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Summer in Dolton

PUBLISHED: 15:57 06 September 2011 | UPDATED: 19:56 20 February 2013

Dolton's wheat

Dolton's wheat

We return to the fields and farms of this North Devon village as seen through the eyes of photographer Karin Hewlett

We return to the fields and farms of this North Devon village as seen through the eyes of photographer Karin Hewlett.

The summer months in and around our village of Dolton, near Winkleigh, are very busy for everyone. The sheep have to be shorn, the wheat and corn have to be gathered in, and at home, jams and pickles are made and produce is prepared for the horticultural shows.

It is a remarkable sight to watch sheep-shearers at work. They are quick and thorough, holding the sheep tight between their legs, getting a firm grip on the sheeps head and neck. With skilled hands and strong muscles, it only takes minutes and the naked sheep appears looking rather pathetic, but the new wool doesnt take long to grow again.

It is a time of hectic activities for our farmers. First comes the silage and hay-making; the harvest of grass in North Devon is crucial for feeding stock over winter. This is followed by the harvest of thatching straw. This is bound when it is not fully ripe and it ripens in the stooks in the fields.

How much longer, I wonder, will we farm this way?

The stooks are made from an old-fashioned variety of wheat. It is a lovely sight to watch the men putting them up so that the air can go through them and dry them thoroughly. Later these are used for thatching our cottages. There is nothing more appealing or English than a thatched cottage. We are lucky in our village still to have quite a few.
We see many older farmers who do not want to retire and are happy doing what they have always enjoyed. I watched in astonishment the men working the old binders (both past their sell by date) still rushing around from morning till late afternoon gathering in the wheat. Up and down the hills, fitter than many a young person, making sure nothing is in the way of the binders. Come midday they have a well-earned rest and bring out their lunch boxes. How much longer, I wonder, will we farm this way? What will happen to the skills of these old men when eventually the binder is replaced? After the stooks are dry they are carried into a barn and threshed during the autumn or winter. This is another process that is a dying art.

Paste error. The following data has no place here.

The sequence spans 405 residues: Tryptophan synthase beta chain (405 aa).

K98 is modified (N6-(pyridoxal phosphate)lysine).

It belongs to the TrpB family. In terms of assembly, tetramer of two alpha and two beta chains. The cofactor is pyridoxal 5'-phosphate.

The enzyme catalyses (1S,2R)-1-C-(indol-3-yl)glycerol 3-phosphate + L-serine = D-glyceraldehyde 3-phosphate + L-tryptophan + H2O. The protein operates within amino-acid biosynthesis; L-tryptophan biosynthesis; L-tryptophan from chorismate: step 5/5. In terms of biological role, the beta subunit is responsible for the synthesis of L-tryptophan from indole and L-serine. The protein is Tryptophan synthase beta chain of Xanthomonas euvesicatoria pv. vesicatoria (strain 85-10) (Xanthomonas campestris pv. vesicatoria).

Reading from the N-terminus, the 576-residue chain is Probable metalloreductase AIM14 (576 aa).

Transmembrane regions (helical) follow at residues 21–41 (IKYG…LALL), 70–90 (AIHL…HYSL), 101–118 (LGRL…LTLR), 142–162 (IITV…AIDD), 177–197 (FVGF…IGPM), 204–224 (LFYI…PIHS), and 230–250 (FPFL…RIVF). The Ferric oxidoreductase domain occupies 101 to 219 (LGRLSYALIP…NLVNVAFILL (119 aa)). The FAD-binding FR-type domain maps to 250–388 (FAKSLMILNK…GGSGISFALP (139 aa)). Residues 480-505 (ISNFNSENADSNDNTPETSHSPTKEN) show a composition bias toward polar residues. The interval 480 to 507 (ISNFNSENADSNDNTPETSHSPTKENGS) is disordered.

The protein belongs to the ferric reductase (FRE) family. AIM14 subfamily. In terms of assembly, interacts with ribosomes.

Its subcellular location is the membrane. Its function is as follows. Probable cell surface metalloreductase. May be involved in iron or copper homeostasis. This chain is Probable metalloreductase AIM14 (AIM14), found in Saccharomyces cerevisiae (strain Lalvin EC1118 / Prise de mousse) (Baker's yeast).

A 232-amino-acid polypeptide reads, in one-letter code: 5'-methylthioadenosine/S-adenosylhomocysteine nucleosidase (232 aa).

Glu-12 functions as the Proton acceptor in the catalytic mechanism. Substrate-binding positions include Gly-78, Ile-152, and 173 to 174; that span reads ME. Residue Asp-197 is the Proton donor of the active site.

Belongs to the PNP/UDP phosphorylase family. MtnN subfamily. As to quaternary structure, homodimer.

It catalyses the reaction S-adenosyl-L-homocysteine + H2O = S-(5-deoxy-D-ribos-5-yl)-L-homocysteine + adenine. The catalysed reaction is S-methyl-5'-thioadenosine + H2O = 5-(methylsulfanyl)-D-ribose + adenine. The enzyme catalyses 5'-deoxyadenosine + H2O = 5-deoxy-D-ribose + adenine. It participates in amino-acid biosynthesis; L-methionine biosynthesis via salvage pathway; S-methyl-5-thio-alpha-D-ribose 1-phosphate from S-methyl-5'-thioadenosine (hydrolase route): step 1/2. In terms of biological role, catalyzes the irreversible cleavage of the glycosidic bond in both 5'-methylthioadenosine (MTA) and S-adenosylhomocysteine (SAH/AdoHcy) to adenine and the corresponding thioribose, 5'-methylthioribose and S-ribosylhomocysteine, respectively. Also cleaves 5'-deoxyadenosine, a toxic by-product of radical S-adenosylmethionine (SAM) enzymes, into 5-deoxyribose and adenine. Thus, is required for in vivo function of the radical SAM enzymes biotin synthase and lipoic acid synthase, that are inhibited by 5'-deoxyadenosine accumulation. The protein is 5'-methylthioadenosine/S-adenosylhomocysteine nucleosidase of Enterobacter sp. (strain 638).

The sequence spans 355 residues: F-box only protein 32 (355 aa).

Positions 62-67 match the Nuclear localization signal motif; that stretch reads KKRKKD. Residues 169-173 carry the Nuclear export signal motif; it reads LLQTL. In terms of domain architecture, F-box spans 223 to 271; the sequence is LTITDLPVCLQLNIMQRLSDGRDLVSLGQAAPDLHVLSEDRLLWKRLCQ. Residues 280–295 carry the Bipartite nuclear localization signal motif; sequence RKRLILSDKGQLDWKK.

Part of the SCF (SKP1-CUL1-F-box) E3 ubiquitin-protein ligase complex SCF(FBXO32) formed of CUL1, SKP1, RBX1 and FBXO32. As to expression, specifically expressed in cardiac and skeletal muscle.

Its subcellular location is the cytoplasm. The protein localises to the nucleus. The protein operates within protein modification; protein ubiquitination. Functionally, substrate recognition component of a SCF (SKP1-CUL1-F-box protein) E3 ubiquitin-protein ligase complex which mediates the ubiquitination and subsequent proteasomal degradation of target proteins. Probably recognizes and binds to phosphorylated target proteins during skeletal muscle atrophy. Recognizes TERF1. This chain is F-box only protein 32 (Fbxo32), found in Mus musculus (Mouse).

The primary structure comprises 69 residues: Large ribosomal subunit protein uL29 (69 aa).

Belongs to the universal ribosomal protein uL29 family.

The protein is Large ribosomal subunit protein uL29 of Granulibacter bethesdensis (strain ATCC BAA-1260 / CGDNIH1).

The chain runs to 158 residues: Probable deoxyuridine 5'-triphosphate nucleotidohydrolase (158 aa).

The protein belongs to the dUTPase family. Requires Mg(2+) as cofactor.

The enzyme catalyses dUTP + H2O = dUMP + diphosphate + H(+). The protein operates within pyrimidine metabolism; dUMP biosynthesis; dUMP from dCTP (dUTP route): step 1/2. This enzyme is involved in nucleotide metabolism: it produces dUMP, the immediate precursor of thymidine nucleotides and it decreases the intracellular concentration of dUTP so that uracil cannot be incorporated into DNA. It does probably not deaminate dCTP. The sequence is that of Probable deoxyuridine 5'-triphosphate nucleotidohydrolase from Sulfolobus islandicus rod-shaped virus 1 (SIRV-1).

Up and down the hills, fitter than many a young person

The main harvest of cereal crops takes place from mid-July to the end of August. What a difference I saw when I went to photograph the latest combine harvester machine: all air-conditioned with up-to-date technical equipment. I was in awe of how quickly and efficiently these machines cut the oats and move it right away onto an accompanying tractor and trailer. Acres and acres can be cut in no time at all.

Our Devon Red Ruby cows have had their calves and dont they look adorable? These Red Rubies are famed for the outstanding taste of their meat.

But it is not only work; we still find time for relaxation. There are country fairs and village luncheons and of course the Horticultural Show. Here we can display the fruits of our labours. Everyone has been busy growing vegetables and fruit and making jams and preserves and gathering flowers for display. It brings the community together; taking part in these events is all that matters. Everybody feels that they belong and contributes whatever they can.

Its a satisfying life in the villages of North Devon.

Karin Hewlett
I started photographing people when I was 13 with my Agfa box camera. After leaving school I studied photography. Since then a lot has changed and I now use a digital camera, but I still try to make every picture as good as possible and avoid manipulating them.
After my husband died two of my children moved to Devon and I decided to join them in this lovely part of the country. Dolton, where I have lived now for six years, is a lovely, friendly place and I would not want to live anywhere else.
I try to celebrate human happiness and the serenity of the landscape in my photographs. It is an optimistic vision really, an attempt to reflect the beauty that is all around us.


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